Piazza del Popolo (northern gate of Rome with Obelisk) – Piazza di Spagna (Spanish steps) – Trevi fountain – Piazza del Quirinale – Campidoglio (the Capitoline hill)- Pantheon – Piazza Navona (ancient circus turned into an elongated public square) – San Giovanni in Laterano (the square with Rome’s cathedral – predecessor of St. Peter’s basilica) – Saint Peter’s at the Vatican. Not strictly in this order�

Two more for a good coffee break: Sant’Eustachio and Piazza di Pietra. Two as part of the night life: Campo de’ Fiori and Santa Maria in Trastevere. (Campo de� Fiori can be a little overly lively at times)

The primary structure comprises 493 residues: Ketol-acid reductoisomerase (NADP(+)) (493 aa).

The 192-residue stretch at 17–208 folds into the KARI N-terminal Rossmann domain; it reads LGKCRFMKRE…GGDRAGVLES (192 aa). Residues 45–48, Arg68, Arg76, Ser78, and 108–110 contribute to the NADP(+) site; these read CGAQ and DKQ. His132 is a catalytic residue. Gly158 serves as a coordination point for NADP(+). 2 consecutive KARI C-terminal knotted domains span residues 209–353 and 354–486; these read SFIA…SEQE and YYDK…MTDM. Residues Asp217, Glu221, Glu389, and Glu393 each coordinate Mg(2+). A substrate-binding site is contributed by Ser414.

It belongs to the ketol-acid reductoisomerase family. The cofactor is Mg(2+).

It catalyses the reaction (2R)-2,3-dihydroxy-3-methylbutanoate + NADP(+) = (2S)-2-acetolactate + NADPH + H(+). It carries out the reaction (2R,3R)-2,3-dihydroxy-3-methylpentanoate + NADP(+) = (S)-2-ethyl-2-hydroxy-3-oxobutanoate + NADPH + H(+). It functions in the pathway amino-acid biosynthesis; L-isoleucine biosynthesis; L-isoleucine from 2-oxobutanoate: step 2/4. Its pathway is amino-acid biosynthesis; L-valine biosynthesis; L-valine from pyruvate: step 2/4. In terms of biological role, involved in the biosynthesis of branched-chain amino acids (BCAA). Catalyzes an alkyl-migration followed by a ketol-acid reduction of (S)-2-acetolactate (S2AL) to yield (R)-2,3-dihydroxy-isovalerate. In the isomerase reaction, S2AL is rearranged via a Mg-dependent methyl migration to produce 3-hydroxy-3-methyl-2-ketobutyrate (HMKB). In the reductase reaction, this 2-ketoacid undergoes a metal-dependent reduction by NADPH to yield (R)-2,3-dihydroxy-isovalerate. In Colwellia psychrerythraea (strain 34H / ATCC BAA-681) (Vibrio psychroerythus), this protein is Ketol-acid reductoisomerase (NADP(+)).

TOUR NUMBER 5: Rome by Obelisks

Egypt fell into Roman hands at the time when the first Emperor, Augustus, heir of Julius Caesar, brought his rival Mark Anthony and his lover Cleopatra to heel.

What isn’t obvious is that the obelisks dotted around Rome were already ancient when the ancient Romans began to bring them over to glorify their capital city. This serves to give an idea of the esteem the Romans held for the ancient Egyptian culture, particularly with the regards to the “sciences”.

Obelisks quite evidently hold symbolic meanings. In Egyptian times they represented rays of the sun and glorified divinities. In Roman times this meaning largely persisted but doubled up to constitute first hand evidence of the power of Rome, focused on the Emperor.